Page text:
Vietnam said it would cut interest rates to boost economic growth, joining nations from Sri Lanka to Australia in easing monetary policy.
The State Bank of Vietnam will cut the refinancing rate to 7 percent from 8 percent effective on Monday, Deputy Governor Nguyen Dong Tien said at a briefing in Hanoi yesterday.
The discount rate will be reduced to 5 percent from 6 percent, he said.
The rate cuts are the eighth since the start of last year, following a reduction in March, and the central bank said yesterday inflation would hover around 6.5 percent to 7 percent this year, lower than the 8 percent that lawmakers targeted in November last year.
Vietnamese Prime Minister Nguyen Tan Dung approved a plan earlier this year to restructure banks by 2015 after elevated bad-debt levels crimped consumption and slowed economic growth.
“If the inflation outlook goes further down, the risks of another cut will rise,” Vincent Conti, a Singapore-based economist at Australia & New Zealand Banking Group, said in a note. “The rate cuts can assist in boosting credit demand, but credit growth is being suppressed on the supply side.”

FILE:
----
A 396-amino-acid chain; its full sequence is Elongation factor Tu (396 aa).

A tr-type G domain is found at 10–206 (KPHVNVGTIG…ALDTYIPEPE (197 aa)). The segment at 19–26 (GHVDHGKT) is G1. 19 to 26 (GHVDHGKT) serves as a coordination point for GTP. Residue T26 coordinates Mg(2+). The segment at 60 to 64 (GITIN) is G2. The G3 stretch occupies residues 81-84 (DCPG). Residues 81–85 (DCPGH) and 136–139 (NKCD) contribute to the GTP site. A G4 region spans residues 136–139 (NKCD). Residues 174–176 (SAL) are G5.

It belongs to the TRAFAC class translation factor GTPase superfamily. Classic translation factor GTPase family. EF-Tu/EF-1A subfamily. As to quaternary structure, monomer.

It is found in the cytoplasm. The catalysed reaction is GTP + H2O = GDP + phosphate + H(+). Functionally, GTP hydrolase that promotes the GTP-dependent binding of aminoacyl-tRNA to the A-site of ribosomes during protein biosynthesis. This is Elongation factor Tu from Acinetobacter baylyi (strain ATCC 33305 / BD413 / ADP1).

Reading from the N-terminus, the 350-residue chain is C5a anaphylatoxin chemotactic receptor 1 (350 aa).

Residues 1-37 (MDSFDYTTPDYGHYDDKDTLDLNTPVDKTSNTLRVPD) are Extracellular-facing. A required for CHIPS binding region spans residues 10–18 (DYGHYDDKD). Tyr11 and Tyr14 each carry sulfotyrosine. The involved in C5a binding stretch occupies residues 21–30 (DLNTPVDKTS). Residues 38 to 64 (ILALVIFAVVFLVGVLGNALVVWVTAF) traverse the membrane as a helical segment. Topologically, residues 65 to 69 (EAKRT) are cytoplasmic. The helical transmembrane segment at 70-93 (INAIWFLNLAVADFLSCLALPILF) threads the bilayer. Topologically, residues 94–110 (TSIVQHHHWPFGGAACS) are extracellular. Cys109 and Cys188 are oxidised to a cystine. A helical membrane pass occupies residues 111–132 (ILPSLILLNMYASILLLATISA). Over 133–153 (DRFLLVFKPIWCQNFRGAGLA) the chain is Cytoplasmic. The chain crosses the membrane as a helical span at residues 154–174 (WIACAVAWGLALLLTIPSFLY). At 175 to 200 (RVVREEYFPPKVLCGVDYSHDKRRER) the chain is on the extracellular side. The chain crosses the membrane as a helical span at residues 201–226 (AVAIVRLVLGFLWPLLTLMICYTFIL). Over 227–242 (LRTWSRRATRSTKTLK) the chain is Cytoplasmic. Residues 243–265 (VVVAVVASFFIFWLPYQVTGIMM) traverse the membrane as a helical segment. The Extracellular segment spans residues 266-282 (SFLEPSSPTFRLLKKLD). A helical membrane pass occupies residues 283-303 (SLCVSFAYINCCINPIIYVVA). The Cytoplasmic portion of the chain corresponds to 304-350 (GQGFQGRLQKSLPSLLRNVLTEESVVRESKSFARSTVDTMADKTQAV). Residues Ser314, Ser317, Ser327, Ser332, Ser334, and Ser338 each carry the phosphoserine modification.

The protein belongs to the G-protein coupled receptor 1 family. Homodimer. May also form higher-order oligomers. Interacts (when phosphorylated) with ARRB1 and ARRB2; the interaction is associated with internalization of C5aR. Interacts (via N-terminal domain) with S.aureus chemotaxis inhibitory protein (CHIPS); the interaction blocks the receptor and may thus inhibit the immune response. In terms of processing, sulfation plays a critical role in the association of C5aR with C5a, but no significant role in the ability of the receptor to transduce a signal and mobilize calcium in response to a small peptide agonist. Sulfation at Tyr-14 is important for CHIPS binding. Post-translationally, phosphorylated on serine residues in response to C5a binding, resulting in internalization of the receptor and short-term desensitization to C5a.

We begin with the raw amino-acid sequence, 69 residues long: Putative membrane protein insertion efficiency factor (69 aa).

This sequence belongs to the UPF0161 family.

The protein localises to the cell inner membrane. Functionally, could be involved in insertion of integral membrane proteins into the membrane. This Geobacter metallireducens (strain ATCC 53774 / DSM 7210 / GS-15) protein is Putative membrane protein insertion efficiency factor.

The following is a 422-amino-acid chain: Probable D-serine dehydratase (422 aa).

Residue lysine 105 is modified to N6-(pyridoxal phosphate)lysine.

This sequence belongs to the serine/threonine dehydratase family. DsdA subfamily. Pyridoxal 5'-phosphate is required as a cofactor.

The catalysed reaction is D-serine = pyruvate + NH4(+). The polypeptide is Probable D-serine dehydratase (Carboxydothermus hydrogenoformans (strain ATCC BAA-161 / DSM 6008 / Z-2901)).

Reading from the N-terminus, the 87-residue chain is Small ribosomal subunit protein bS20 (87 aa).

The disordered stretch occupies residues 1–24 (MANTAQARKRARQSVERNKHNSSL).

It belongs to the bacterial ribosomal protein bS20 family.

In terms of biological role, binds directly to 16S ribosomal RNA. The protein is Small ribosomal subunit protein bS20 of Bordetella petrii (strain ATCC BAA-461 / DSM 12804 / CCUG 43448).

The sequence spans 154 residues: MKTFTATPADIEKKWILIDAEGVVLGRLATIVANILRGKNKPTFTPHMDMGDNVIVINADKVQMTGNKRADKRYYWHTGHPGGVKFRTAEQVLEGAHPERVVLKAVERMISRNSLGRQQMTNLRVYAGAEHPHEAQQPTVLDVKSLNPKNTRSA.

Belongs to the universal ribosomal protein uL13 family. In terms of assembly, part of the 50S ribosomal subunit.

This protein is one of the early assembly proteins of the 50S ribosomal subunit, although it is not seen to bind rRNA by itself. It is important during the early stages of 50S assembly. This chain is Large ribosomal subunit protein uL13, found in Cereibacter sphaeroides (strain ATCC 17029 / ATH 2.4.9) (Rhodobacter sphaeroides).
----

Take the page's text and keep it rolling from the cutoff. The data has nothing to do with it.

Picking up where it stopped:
Three-year government bond yields dropped the most in nearly three weeks, while the dong gained 0.1 percent as at 12:01pm.
The Ho Chi Minh City Stock Exchange’s VN Index closed little changed.
The central bank also cut short-term rates on loans in sectors including agriculture, exports and small and medium enterprises to 10 percent from 11 percent.
While liquidity in the banking system has improved, businesses still face “many difficulties due to low market demand and companies’ ability to absorb loans is still limited,” it said.
The rate cuts are “a good move by the central bank, as it will help bring lending rates down to support businesses, and bolster the economy,” VinaCapital Group chief economist Alan Pham said by telephone from Ho Chi Minh City.
Executives at Joint-Stock Commercial Bank for Foreign Trade of Vietnam, Bank for Investment and Development of Vietnam and Vietnam Bank for Agriculture and Rural Development said they would lower loan rates to a maximum of 13 percent from as much as 15 percent.
Vietnam’s economy expanded 5.03 percent last year, the least since 1999.
Policymakers around the world have moved to counter currency appreciation and stimulate growth, with Sri Lanka cutting rates more than estimated yesterday and the Bank of Korea unexpectedly lowering borrowing costs on Thursday, following the lead of Australia, Europe and India this month.